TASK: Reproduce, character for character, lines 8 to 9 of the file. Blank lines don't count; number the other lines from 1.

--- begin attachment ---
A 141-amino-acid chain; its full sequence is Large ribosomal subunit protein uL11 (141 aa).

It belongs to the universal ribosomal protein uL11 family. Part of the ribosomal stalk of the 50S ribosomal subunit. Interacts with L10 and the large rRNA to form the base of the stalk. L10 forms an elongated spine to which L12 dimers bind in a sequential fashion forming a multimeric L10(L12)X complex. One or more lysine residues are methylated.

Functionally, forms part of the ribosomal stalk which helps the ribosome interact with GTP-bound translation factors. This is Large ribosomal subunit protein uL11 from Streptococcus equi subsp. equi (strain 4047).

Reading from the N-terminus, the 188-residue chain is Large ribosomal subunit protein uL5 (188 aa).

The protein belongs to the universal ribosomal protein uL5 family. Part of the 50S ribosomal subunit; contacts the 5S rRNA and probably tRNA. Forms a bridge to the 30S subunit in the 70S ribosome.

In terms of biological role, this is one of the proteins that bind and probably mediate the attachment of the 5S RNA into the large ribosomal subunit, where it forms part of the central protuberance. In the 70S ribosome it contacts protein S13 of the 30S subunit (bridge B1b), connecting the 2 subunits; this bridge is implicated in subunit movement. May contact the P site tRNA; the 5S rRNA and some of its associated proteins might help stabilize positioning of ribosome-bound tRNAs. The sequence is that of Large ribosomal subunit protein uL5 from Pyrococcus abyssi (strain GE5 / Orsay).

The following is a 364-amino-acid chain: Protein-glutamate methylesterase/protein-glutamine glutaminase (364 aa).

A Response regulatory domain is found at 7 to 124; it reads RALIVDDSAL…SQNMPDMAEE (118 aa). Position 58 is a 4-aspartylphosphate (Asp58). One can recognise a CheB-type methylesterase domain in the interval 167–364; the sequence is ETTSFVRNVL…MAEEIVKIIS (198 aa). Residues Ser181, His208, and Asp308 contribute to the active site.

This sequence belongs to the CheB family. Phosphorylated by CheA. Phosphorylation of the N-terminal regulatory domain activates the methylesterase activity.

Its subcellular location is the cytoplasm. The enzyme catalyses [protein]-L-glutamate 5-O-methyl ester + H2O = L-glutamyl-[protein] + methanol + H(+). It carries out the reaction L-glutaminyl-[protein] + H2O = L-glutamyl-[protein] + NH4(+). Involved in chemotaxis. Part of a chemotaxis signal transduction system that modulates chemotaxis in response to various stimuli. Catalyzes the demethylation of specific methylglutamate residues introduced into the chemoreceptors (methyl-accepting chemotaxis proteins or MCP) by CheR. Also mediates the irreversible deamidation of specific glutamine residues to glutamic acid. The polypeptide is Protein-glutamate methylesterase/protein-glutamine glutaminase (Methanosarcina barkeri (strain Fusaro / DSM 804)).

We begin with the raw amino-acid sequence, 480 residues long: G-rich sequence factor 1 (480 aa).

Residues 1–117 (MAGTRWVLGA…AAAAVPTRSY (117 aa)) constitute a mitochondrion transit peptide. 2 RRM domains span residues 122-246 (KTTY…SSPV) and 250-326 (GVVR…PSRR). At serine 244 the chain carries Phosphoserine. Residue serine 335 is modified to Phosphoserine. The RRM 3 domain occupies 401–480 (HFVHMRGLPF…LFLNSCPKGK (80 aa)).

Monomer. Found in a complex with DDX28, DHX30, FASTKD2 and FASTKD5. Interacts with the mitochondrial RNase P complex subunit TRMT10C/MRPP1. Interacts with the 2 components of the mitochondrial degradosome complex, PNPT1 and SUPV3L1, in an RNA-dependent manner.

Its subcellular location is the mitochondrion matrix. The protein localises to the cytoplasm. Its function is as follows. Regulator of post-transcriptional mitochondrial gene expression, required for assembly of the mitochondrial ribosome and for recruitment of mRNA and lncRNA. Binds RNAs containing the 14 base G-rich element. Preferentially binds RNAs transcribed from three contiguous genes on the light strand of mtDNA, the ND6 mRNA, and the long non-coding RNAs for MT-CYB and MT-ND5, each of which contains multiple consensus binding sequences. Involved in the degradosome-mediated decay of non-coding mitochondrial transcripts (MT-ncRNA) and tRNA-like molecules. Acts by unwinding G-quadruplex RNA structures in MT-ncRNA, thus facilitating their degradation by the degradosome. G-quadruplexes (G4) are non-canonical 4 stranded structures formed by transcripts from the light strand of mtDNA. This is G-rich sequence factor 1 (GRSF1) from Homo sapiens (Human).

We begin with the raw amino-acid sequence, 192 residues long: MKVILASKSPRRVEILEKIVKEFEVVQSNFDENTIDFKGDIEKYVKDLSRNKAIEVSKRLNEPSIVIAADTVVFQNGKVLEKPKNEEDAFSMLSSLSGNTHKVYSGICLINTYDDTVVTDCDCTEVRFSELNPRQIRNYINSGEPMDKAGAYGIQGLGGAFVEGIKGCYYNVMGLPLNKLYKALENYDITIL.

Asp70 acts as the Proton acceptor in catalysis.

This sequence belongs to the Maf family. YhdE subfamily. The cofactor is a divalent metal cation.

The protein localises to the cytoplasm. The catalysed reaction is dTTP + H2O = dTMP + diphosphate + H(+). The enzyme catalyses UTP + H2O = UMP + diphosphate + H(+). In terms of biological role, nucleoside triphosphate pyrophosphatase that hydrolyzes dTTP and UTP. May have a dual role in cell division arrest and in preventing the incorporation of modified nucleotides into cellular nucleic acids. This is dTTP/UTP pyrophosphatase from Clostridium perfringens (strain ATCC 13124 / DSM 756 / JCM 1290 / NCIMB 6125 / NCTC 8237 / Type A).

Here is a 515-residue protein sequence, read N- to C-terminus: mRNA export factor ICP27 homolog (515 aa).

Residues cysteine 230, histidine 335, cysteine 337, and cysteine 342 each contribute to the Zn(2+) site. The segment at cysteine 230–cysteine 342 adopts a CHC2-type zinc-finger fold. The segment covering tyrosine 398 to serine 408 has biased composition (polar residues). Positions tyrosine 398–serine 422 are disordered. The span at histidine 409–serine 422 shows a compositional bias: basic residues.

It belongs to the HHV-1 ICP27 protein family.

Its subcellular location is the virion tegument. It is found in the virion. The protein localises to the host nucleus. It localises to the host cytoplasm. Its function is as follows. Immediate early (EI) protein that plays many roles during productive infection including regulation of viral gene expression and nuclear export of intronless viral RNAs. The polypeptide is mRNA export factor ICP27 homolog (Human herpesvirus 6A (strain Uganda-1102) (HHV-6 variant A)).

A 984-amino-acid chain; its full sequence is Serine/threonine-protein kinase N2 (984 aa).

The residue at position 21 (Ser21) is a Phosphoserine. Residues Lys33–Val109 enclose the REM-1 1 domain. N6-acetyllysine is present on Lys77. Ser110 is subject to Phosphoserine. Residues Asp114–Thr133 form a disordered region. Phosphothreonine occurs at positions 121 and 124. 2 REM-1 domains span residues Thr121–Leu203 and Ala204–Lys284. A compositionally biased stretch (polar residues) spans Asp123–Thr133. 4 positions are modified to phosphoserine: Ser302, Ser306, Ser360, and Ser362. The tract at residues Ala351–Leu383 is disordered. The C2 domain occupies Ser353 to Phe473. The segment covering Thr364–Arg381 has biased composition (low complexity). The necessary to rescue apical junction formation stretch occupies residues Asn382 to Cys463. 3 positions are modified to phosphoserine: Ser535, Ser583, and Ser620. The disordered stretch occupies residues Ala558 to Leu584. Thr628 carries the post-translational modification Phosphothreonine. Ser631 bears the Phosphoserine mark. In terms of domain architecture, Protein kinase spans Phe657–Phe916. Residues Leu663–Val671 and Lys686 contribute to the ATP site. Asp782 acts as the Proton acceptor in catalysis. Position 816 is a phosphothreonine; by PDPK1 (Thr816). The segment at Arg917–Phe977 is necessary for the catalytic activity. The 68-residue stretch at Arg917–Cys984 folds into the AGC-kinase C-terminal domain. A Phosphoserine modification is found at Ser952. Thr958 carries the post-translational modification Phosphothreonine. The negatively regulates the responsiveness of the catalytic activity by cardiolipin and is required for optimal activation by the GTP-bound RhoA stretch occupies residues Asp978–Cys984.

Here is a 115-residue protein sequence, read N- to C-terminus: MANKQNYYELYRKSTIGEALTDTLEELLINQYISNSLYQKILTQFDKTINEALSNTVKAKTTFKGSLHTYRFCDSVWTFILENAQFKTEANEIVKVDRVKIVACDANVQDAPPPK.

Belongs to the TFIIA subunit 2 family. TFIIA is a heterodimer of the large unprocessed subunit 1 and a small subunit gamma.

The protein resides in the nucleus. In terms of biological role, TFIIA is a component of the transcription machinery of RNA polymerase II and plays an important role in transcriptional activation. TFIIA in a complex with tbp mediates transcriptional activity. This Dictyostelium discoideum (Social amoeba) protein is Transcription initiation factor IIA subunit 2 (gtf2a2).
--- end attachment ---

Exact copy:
A Response regulatory domain is found at 7 to 124; it reads RALIVDDSAL…SQNMPDMAEE (118 aa). Position 58 is a 4-aspartylphosphate (Asp58). One can recognise a CheB-type methylesterase domain in the interval 167–364; the sequence is ETTSFVRNVL…MAEEIVKIIS (198 aa). Residues Ser181, His208, and Asp308 contribute to the active site.

This sequence belongs to the CheB family. Phosphorylated by CheA. Phosphorylation of the N-terminal regulatory domain activates the methylesterase activity.